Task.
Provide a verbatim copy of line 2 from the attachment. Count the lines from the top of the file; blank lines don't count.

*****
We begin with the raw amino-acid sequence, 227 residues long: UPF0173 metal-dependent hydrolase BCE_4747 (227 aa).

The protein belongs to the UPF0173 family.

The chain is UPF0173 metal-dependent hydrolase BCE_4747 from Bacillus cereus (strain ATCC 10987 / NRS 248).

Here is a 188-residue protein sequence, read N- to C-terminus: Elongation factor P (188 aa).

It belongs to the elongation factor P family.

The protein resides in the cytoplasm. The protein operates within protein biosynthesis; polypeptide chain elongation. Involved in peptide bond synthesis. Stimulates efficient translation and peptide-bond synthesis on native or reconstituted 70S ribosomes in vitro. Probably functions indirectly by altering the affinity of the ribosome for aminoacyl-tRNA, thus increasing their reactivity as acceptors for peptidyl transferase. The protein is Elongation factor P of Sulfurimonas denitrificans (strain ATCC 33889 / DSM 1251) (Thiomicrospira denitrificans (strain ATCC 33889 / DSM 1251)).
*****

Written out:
The protein belongs to the UPF0173 family.